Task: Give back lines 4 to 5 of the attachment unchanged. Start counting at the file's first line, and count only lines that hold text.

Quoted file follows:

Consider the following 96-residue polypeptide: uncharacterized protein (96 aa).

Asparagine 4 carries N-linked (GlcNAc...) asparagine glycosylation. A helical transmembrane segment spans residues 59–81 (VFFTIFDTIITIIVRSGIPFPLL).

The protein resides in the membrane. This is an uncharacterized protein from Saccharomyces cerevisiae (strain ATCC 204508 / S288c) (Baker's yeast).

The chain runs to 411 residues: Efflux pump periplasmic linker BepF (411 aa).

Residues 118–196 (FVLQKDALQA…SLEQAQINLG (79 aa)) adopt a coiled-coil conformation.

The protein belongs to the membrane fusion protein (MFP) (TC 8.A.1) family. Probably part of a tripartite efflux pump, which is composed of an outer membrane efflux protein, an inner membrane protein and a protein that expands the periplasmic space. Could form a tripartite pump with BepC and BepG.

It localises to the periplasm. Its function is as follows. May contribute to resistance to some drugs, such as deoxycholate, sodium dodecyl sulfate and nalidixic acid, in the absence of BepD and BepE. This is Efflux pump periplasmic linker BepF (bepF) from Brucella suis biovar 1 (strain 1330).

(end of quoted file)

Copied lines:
The chain runs to 411 residues: Efflux pump periplasmic linker BepF (411 aa).

Residues 118–196 (FVLQKDALQA…SLEQAQINLG (79 aa)) adopt a coiled-coil conformation.